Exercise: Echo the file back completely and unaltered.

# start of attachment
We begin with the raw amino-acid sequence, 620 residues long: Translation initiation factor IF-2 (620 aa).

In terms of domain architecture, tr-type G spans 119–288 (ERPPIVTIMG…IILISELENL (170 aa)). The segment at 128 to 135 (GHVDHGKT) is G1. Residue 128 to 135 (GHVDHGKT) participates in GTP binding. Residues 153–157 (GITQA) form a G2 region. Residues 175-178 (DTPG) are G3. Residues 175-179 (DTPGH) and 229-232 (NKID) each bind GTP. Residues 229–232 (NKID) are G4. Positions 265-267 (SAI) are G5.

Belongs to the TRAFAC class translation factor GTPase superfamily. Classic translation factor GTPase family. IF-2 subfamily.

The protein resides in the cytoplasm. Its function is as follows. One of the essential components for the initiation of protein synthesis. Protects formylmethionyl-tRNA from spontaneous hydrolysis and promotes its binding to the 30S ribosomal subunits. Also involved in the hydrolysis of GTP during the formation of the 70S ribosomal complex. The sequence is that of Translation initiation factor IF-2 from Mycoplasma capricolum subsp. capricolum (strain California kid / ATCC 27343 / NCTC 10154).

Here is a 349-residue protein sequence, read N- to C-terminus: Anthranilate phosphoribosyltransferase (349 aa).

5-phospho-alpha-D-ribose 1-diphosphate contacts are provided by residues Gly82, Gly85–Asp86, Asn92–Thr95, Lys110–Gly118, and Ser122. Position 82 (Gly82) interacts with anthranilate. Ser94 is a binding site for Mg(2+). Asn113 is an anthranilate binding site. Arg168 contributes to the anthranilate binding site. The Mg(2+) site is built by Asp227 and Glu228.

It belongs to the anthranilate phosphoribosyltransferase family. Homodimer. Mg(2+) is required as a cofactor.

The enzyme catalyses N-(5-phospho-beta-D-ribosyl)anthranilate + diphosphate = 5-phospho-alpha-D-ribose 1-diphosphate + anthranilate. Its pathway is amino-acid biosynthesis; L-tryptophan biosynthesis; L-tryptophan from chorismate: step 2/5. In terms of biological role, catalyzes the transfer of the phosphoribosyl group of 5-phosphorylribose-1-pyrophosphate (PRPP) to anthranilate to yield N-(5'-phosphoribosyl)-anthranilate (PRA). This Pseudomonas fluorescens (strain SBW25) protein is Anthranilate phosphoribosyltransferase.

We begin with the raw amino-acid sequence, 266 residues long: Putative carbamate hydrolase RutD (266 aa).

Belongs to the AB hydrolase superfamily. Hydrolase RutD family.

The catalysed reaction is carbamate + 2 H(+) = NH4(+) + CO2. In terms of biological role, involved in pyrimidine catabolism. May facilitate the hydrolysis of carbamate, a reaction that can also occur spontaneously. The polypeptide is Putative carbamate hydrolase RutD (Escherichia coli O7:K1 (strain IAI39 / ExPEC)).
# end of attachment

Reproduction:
We begin with the raw amino-acid sequence, 620 residues long: Translation initiation factor IF-2 (620 aa).

In terms of domain architecture, tr-type G spans 119–288 (ERPPIVTIMG…IILISELENL (170 aa)). The segment at 128 to 135 (GHVDHGKT) is G1. Residue 128 to 135 (GHVDHGKT) participates in GTP binding. Residues 153–157 (GITQA) form a G2 region. Residues 175-178 (DTPG) are G3. Residues 175-179 (DTPGH) and 229-232 (NKID) each bind GTP. Residues 229–232 (NKID) are G4. Positions 265-267 (SAI) are G5.

Belongs to the TRAFAC class translation factor GTPase superfamily. Classic translation factor GTPase family. IF-2 subfamily.

The protein resides in the cytoplasm. Its function is as follows. One of the essential components for the initiation of protein synthesis. Protects formylmethionyl-tRNA from spontaneous hydrolysis and promotes its binding to the 30S ribosomal subunits. Also involved in the hydrolysis of GTP during the formation of the 70S ribosomal complex. The sequence is that of Translation initiation factor IF-2 from Mycoplasma capricolum subsp. capricolum (strain California kid / ATCC 27343 / NCTC 10154).

Here is a 349-residue protein sequence, read N- to C-terminus: Anthranilate phosphoribosyltransferase (349 aa).

5-phospho-alpha-D-ribose 1-diphosphate contacts are provided by residues Gly82, Gly85–Asp86, Asn92–Thr95, Lys110–Gly118, and Ser122. Position 82 (Gly82) interacts with anthranilate. Ser94 is a binding site for Mg(2+). Asn113 is an anthranilate binding site. Arg168 contributes to the anthranilate binding site. The Mg(2+) site is built by Asp227 and Glu228.

It belongs to the anthranilate phosphoribosyltransferase family. Homodimer. Mg(2+) is required as a cofactor.

The enzyme catalyses N-(5-phospho-beta-D-ribosyl)anthranilate + diphosphate = 5-phospho-alpha-D-ribose 1-diphosphate + anthranilate. Its pathway is amino-acid biosynthesis; L-tryptophan biosynthesis; L-tryptophan from chorismate: step 2/5. In terms of biological role, catalyzes the transfer of the phosphoribosyl group of 5-phosphorylribose-1-pyrophosphate (PRPP) to anthranilate to yield N-(5'-phosphoribosyl)-anthranilate (PRA). This Pseudomonas fluorescens (strain SBW25) protein is Anthranilate phosphoribosyltransferase.

We begin with the raw amino-acid sequence, 266 residues long: Putative carbamate hydrolase RutD (266 aa).

Belongs to the AB hydrolase superfamily. Hydrolase RutD family.

The catalysed reaction is carbamate + 2 H(+) = NH4(+) + CO2. In terms of biological role, involved in pyrimidine catabolism. May facilitate the hydrolysis of carbamate, a reaction that can also occur spontaneously. The polypeptide is Putative carbamate hydrolase RutD (Escherichia coli O7:K1 (strain IAI39 / ExPEC)).